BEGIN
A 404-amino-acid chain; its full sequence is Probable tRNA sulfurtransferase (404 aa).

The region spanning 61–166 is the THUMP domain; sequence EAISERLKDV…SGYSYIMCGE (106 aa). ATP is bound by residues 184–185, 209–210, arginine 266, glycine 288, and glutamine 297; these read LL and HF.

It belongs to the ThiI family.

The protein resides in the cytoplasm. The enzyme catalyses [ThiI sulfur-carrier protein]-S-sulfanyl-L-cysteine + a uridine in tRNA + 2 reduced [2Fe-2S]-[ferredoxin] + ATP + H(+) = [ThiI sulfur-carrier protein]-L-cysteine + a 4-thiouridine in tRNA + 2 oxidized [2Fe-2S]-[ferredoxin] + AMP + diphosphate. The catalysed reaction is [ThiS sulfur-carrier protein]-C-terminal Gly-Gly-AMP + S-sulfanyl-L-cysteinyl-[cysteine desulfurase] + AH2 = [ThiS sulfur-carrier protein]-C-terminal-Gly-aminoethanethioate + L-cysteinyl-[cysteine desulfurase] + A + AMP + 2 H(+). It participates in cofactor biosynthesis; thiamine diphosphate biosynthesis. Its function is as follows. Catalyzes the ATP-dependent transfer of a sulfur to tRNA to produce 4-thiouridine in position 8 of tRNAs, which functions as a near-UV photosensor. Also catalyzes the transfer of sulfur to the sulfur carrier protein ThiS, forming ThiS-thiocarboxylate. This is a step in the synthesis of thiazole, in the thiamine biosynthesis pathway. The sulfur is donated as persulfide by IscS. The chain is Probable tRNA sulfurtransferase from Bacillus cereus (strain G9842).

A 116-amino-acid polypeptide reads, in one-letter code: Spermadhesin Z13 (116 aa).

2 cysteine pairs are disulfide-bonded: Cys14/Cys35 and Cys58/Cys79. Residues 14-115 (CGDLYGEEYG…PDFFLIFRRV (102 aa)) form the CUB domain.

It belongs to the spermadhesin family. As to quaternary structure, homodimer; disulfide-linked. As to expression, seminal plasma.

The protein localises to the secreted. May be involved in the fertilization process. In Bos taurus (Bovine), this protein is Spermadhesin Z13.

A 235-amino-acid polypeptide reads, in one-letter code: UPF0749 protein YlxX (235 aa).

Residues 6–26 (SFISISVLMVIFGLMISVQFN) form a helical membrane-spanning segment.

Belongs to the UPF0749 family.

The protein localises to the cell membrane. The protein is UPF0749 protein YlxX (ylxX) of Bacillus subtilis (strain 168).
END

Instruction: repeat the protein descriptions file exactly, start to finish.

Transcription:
A 404-amino-acid chain; its full sequence is Probable tRNA sulfurtransferase (404 aa).

The region spanning 61–166 is the THUMP domain; sequence EAISERLKDV…SGYSYIMCGE (106 aa). ATP is bound by residues 184–185, 209–210, arginine 266, glycine 288, and glutamine 297; these read LL and HF.

It belongs to the ThiI family.

The protein resides in the cytoplasm. The enzyme catalyses [ThiI sulfur-carrier protein]-S-sulfanyl-L-cysteine + a uridine in tRNA + 2 reduced [2Fe-2S]-[ferredoxin] + ATP + H(+) = [ThiI sulfur-carrier protein]-L-cysteine + a 4-thiouridine in tRNA + 2 oxidized [2Fe-2S]-[ferredoxin] + AMP + diphosphate. The catalysed reaction is [ThiS sulfur-carrier protein]-C-terminal Gly-Gly-AMP + S-sulfanyl-L-cysteinyl-[cysteine desulfurase] + AH2 = [ThiS sulfur-carrier protein]-C-terminal-Gly-aminoethanethioate + L-cysteinyl-[cysteine desulfurase] + A + AMP + 2 H(+). It participates in cofactor biosynthesis; thiamine diphosphate biosynthesis. Its function is as follows. Catalyzes the ATP-dependent transfer of a sulfur to tRNA to produce 4-thiouridine in position 8 of tRNAs, which functions as a near-UV photosensor. Also catalyzes the transfer of sulfur to the sulfur carrier protein ThiS, forming ThiS-thiocarboxylate. This is a step in the synthesis of thiazole, in the thiamine biosynthesis pathway. The sulfur is donated as persulfide by IscS. The chain is Probable tRNA sulfurtransferase from Bacillus cereus (strain G9842).

A 116-amino-acid polypeptide reads, in one-letter code: Spermadhesin Z13 (116 aa).

2 cysteine pairs are disulfide-bonded: Cys14/Cys35 and Cys58/Cys79. Residues 14-115 (CGDLYGEEYG…PDFFLIFRRV (102 aa)) form the CUB domain.

It belongs to the spermadhesin family. As to quaternary structure, homodimer; disulfide-linked. As to expression, seminal plasma.

The protein localises to the secreted. May be involved in the fertilization process. In Bos taurus (Bovine), this protein is Spermadhesin Z13.

A 235-amino-acid polypeptide reads, in one-letter code: UPF0749 protein YlxX (235 aa).

Residues 6–26 (SFISISVLMVIFGLMISVQFN) form a helical membrane-spanning segment.

Belongs to the UPF0749 family.

The protein localises to the cell membrane. The protein is UPF0749 protein YlxX (ylxX) of Bacillus subtilis (strain 168).